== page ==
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Grapefruit: Breakfast & Beyond
One fruit has definitely been associated with breakfast more often than even the ever-popular orange. And that is the grapefruit.
I’m not sure exactly how this came about. I mean, grapefruit is just as delicious, right? Maybe it’s because oranges are more adaptable to adding sweet flavor to sherbet; soda; candies of all sorts; sweet-and-sour, Asian-influenced dishes; salads; and, well, you get the idea.
And so, not to belittle its brethren, but I think orange, lemon and lime got together and decided to let grapefruit have breakfast (probably because they knew any self-respecting grapefruit could kick the pith out of them any day of the week.).
However it came about, grapefruit (white and pink) has graced the American breakfast table in juice or whole form as far back as anyone alive can recall, unless you can remember back before 1823 when they were first introduced to Florida after originating as a cross between a pomelo and an orange in Barbados. And that grapefruit went on to become one of Florida’s signature crops is not only good for the Sunshine State’s economy but also good for us. Grapefruit has a lot going for it.
Without boring you with all the usual, scientific goodness stuff, it’s safe to say that grapefruit’s abundance of vitamin C, its somewhat acidic nature, and its pectin, bioflavonoids and other good stuff profoundly contribute to digestive health, reduce atherosclerosis, and lower cholesterol. It’s also a safe and effective contributing food for those on a diabetic diet. It helps reduce fatigue and insomnia (a neat trick), and the list goes on and on, including the two that everyone knows: grapefruit as a fat-burning enzyme that many dieters rely on to help them in their quest to maintain a healthy weight and as a provider of vitamin C, which helps with colds (or so we are told by many).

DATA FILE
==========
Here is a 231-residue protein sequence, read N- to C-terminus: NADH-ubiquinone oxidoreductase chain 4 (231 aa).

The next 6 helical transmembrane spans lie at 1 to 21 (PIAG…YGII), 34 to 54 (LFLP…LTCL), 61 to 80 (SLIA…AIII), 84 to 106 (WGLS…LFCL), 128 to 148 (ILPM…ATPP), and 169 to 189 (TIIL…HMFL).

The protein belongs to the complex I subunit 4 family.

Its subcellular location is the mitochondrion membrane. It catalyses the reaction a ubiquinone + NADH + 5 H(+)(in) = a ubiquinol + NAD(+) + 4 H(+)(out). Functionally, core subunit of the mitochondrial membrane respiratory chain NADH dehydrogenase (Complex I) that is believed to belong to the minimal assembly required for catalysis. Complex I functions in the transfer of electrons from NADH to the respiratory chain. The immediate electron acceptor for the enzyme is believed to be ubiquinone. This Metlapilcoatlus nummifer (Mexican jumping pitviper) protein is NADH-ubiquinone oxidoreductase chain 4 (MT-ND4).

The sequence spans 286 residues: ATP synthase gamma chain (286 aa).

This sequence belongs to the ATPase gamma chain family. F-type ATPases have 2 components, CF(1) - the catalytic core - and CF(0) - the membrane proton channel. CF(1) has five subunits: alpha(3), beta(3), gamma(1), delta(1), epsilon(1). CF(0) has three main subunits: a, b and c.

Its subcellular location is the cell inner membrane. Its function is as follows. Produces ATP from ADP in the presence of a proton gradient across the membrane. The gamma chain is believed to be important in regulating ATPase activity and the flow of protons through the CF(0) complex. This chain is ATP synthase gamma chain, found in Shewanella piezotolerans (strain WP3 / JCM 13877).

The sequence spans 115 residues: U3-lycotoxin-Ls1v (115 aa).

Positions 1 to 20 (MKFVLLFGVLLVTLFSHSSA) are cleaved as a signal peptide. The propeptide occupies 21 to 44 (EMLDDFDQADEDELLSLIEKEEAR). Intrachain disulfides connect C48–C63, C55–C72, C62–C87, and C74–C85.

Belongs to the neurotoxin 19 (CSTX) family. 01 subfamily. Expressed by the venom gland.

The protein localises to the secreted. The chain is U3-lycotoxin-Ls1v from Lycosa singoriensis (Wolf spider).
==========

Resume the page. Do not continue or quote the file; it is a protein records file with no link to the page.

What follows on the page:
Bottom line, grapefruit is good for you. But you already knew that. So, instead, my challenge is to entice you try a couple of new ways to enjoy this delicious winter fruit.
Now, though you may already enjoy your grapefruit with a sprinkle of sugar, you probably haven’t tried it with one of Michigan’s own natural sweeteners, maple syrup.
Pink Grapefruit & Spring Greens Salad With Maple Teriyaki Dressing
1 Package Nino’s Spring Mix Greens
1 -2 Pink Grapefruit/s, Peeled and Segmented (Save the Juices.)
¼ Cup Teriyaki Sauce
¼ Cup Pure Michigan Maple Syrup
2 TBSP Sesame Oil
1 Green Onion, Chopped
¼ Cup Red Bell Pepper, Cut in 1” Matchsticks
1 TBSP Fresh Ginger, Finely Mashed or Pureed
2 TBSPS Cilantro Leaves, Chopped (Optional)
To Taste Salt & Black Pepper
Segment grapefruit. Reserve juice separately in a medium-sized bowl. Hopefully you’ll have about a quarter cup of juices to help make your dressing.
To the grapefruit juices, add the teriyaki sauce, sesame oil, maple syrup, green onion, red bell pepper, ginger and cilantro leaves. Whisk together well & season with salt and pepper.
In a larger serving bowl, toss together the Spring Mix Greens and the grapefruit segments. Then dress with your Maple Teriyaki Dressing.
Don’t think grapefruit isn’t equally at home in entrée dishes. Chefs know that acids are JUST as critical in balancing the tastes of dressings as they are in marinades and finishing glazes, which, like oranges and grapefruits, are close relatives.
You can make a GREAT (and popular) glaze for chicken and meaty fish, like swordfish, mahi-mahi and tuna, from grapefruit.
Grapefruit Glaze for Chicken & Fish
Makes about 1 Cup
1 TBSP Garlic, Fresh, Minced
1 tsp Grapefruit Zest
½ Cup Grapefruit Juice (Usually Takes 1 Grapefruit)
1 TBSP Canola or Vegetable Oil
2 TBSP Honey
To Taste Salt & Ground Black Pepper
4 Chicken Breasts or Medium-Sized Fish Fillets
In a small bowl, combine the garlic, grapefruit zest, grapefruit juice, oil, honey, salt, and pepper. (Optionally, if you like a little zing, add a TBSP of Sriracha sauce!
Grill the chicken breasts or fish over moderately high heat, brushing frequently with this glaze, for 5 to 10 minutes. Turn and cook, brushing with more glaze, until the food is cooked through.
In a small, stainless-steel saucepan, bring the remaining glaze to a boil. Simmer for a couple of minutes, and then remove and pour over your completed dish.
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